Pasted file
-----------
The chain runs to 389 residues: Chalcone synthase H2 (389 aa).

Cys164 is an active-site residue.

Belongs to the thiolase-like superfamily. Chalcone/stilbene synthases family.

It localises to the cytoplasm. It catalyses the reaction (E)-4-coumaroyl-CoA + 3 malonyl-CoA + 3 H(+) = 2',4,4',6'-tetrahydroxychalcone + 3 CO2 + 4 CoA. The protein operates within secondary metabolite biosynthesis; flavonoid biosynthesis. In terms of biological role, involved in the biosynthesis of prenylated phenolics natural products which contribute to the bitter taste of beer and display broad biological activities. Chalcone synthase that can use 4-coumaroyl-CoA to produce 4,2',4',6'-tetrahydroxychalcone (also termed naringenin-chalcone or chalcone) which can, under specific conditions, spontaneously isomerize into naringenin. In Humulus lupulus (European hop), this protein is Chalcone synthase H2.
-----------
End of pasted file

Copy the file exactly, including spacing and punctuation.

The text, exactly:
The chain runs to 389 residues: Chalcone synthase H2 (389 aa).

Cys164 is an active-site residue.

Belongs to the thiolase-like superfamily. Chalcone/stilbene synthases family.

It localises to the cytoplasm. It catalyses the reaction (E)-4-coumaroyl-CoA + 3 malonyl-CoA + 3 H(+) = 2',4,4',6'-tetrahydroxychalcone + 3 CO2 + 4 CoA. The protein operates within secondary metabolite biosynthesis; flavonoid biosynthesis. In terms of biological role, involved in the biosynthesis of prenylated phenolics natural products which contribute to the bitter taste of beer and display broad biological activities. Chalcone synthase that can use 4-coumaroyl-CoA to produce 4,2',4',6'-tetrahydroxychalcone (also termed naringenin-chalcone or chalcone) which can, under specific conditions, spontaneously isomerize into naringenin. In Humulus lupulus (European hop), this protein is Chalcone synthase H2.